In Experiments 1 and 2, we investigated long-term repetition priming effects in Serbian under crossalphabet and cross-modal conditions. In both experiments, results followed the same pattern: significant priming in all conditions and no significant reduction in priming in the cross-modal as opposed to the cross-alphabet condition. These results are different from those obtained in English (Experiment 3), in which a modality shift led to a reduction in priming. The findings are discussed within a theoretical framework, in which long-term priming is a by-product of learning within the language system. A full list of word stimuli for all three experiments presented in this article can be found at www.psychonomic.org/archive.
Priming occurs when previous exposure to a stimulus modifies the subsequent response to a related stimulus. The duration of priming depends on the priming technique used, from milliseconds (masked priming) to minutes or hours (long-term priming). In the long-term priming paradigm, exposure to items during a study phase affects performance in the test phase. However, the test phase does not make direct reference to the previous study episode, and participants are often unaware of the connection between the two phases of the experiment.
A number of studies have obtained reliable and comparable long-term priming effects within the visual modality when the study and test words are presented in different formats, such as lowercase and uppercase in English (e.g., Bowers, 1996; but see Tenpenny, 1995), Hindi and Urdu scripts in Hindustani (Brown, Sharma, & Kirsner, 1984), hiragana and katakana in Japanese (Bowers & Michita, 1998), and Cyrillic and Roman scripts in Serbian (Feldman & Moskovljevic, 1987). By contrast, changes in the modality of the study and test item (e.g., auditory presentation at study and visual at test) reduces priming, typically, by 50% or more (e.g., Bowers, 2000b; Rajaram & Roediger, 1993), suggesting that a significant component of priming is visual. This pattern of results has led a numger of authors to argue that long-term priming is mediated in part by preexisting and abstract orthographic codes, and that priming reflects structural changes that affect the later processing of the repeated items (e.g., Morton, 1979). Bowers, Damian, and Havelka (2002) simulated various aspects of long-term priming within the orthographic component of Seidenberg and McClelland's (1989) distributed model of word identification, lending further support to the view that long-term priming is a by-product of learning within the word recognition system.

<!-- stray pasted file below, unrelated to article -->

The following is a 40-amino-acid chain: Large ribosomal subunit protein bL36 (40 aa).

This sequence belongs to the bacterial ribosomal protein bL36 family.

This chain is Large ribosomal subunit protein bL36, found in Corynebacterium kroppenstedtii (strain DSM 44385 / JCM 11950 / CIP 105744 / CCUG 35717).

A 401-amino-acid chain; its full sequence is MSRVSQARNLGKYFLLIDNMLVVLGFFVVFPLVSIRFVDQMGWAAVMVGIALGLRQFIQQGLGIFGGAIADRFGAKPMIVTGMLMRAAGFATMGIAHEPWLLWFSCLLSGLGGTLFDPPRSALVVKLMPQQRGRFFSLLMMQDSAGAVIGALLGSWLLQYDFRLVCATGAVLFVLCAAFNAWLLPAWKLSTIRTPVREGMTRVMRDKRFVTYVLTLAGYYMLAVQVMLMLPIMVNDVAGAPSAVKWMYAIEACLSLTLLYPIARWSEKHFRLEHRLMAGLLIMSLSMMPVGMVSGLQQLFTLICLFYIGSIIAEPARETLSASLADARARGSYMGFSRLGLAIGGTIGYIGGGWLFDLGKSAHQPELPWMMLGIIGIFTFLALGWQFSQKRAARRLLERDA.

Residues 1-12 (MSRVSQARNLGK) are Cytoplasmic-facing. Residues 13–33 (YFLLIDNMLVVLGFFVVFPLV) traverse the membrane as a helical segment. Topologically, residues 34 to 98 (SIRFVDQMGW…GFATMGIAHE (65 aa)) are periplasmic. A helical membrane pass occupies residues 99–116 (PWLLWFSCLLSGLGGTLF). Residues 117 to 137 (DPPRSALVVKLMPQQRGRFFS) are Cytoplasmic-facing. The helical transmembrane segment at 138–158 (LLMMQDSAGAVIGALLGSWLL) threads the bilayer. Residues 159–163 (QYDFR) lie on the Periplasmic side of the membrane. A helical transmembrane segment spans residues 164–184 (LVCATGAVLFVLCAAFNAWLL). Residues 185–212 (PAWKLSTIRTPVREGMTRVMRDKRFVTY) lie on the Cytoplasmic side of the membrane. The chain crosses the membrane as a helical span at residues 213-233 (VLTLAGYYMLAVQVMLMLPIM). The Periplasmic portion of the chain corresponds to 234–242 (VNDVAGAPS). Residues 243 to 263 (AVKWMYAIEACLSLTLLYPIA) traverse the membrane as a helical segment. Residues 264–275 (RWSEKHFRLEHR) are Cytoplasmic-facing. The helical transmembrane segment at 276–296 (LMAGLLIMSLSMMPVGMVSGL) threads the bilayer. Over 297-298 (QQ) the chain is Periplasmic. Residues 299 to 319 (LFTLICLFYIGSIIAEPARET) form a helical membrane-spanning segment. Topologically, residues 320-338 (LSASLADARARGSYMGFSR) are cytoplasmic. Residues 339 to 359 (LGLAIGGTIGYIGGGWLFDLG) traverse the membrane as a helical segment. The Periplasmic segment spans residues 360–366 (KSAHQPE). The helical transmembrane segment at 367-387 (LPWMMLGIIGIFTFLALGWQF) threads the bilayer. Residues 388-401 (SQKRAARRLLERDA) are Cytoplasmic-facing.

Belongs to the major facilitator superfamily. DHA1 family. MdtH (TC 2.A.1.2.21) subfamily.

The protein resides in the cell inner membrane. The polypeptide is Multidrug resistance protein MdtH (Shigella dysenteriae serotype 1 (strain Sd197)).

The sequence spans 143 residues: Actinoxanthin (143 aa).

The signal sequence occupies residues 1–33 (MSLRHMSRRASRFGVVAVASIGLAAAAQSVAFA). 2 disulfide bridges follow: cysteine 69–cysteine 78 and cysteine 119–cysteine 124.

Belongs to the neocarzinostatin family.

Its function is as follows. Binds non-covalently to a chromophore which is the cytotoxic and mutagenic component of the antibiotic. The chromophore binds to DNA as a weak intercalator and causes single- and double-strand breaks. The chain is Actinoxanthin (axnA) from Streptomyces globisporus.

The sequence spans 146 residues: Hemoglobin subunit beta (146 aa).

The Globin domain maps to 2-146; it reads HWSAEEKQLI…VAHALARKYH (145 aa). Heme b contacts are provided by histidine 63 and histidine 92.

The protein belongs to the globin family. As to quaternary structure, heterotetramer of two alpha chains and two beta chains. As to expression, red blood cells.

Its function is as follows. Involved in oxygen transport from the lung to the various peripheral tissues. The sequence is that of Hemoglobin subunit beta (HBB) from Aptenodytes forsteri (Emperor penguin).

Although priming is reduced following modality shifts, it is rarely eliminated, suggesting a contribution from nonorthographic codes. The phonological basis of crossmodal priming is suggested by a number of findings, including the robust priming obtained between homophones (Rueckl & Mathew, 1999) and imaging studies that reveal that cross-modal priming is associated with activation in brain areas involved in processing of phonological information (e.g., Badgaiyan, Schacter, & Alpert, 1999; Schacter, Badgaiyan, & Alpert, 1999).
In summary, priming may be viewed as a by-product of learning within the language system, or, more specifically, as a result of structural changes within orthographic, and to some extent, phonological and even semantic systems (e.g., Becker, Moscovitch, Behrmann, & Joordens, 1997). Because these systems are also involved in visual word recognition, factors that influence word recognition may, hypothetically, also influence long-term priming, and vice versa.
One issue in visual word recognition research that has long been a subject of debate is the relative importance of visual versus phonological processing. According to one of the predominant visual word recognition models, the dual-route cascaded (DRC) model (e.g., Coltheart, Rastle, Perry, Langdon, & Ziegler, 2001), there are two possible mechanisms for deriving a phonological representation from print. …